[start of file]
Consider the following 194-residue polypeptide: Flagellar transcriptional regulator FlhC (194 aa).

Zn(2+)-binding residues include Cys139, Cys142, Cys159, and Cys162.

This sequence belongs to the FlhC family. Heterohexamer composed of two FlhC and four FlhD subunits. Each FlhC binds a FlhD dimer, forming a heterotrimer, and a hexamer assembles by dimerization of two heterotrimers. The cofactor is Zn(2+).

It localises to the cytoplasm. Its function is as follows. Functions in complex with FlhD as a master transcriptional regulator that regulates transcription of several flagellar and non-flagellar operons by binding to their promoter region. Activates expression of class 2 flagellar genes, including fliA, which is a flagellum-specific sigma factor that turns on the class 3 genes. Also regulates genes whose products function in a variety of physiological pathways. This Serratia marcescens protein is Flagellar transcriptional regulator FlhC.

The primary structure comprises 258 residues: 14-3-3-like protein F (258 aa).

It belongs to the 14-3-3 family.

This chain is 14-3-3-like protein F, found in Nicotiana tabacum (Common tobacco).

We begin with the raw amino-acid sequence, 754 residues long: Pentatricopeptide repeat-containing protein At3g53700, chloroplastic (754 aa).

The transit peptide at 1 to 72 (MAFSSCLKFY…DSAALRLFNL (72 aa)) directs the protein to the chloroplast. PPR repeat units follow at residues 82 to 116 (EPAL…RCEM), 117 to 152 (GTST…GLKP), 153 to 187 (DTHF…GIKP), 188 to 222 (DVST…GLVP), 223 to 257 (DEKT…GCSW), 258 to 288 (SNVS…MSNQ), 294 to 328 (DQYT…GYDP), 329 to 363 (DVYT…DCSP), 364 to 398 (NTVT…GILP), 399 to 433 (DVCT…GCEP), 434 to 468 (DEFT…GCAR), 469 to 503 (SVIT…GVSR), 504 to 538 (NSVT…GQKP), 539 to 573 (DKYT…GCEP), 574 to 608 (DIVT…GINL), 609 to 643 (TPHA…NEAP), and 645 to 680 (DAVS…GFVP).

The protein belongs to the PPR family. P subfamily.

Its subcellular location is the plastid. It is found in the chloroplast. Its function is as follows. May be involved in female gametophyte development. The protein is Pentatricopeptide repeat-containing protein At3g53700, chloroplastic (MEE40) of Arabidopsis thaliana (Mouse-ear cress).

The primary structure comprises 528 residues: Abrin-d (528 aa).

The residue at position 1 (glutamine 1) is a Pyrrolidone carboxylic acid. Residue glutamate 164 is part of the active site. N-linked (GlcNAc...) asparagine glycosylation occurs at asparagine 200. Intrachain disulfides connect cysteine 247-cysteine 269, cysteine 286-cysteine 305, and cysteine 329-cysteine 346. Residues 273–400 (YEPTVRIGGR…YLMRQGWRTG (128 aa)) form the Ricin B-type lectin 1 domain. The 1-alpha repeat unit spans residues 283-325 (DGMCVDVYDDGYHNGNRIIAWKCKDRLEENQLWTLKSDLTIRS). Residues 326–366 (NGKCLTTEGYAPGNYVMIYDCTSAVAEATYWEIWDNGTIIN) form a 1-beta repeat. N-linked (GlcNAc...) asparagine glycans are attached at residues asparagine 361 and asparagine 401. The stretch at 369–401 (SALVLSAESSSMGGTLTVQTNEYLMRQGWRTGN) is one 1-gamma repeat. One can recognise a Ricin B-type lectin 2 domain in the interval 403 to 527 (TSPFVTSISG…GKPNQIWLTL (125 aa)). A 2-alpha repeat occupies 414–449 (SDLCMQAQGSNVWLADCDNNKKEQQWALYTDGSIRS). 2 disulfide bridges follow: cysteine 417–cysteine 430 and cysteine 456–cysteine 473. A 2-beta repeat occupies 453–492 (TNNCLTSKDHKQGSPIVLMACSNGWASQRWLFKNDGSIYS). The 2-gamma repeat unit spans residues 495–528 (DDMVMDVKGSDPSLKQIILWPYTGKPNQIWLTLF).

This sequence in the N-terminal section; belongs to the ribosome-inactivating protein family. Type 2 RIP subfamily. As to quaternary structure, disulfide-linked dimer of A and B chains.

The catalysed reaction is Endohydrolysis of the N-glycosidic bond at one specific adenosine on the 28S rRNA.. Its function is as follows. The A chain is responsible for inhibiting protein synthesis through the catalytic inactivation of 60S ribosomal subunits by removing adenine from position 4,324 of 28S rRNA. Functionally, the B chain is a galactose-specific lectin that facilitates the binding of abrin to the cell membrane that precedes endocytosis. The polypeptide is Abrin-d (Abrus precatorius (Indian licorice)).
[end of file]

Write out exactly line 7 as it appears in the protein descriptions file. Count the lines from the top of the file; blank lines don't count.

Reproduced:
This chain is 14-3-3-like protein F, found in Nicotiana tabacum (Common tobacco).